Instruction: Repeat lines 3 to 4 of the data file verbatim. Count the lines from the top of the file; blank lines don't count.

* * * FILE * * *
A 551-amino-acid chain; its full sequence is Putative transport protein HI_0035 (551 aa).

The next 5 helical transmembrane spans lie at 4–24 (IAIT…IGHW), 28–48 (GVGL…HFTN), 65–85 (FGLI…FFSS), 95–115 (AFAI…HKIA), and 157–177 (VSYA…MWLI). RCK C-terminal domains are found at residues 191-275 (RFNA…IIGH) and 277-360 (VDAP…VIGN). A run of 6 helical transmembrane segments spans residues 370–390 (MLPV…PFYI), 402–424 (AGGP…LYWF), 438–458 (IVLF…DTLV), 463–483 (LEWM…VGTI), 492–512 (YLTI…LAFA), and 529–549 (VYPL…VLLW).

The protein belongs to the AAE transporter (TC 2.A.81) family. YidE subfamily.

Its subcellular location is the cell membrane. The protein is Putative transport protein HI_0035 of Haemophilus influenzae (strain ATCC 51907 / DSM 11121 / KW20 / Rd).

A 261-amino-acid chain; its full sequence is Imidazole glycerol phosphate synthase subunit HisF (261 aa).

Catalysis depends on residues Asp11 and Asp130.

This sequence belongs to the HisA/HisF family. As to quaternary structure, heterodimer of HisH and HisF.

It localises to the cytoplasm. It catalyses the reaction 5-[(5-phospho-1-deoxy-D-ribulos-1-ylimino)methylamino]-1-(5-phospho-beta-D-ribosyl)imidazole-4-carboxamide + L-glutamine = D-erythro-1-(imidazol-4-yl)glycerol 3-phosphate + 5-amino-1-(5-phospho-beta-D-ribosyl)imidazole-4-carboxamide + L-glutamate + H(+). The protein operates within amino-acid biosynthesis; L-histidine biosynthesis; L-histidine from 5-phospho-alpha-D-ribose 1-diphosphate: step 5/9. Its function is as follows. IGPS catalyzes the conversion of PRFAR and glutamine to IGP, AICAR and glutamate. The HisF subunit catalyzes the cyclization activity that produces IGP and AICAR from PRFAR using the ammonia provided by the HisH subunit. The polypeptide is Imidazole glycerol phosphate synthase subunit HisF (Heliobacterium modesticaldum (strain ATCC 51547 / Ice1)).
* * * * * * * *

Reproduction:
The protein belongs to the AAE transporter (TC 2.A.81) family. YidE subfamily.

Its subcellular location is the cell membrane. The protein is Putative transport protein HI_0035 of Haemophilus influenzae (strain ATCC 51907 / DSM 11121 / KW20 / Rd).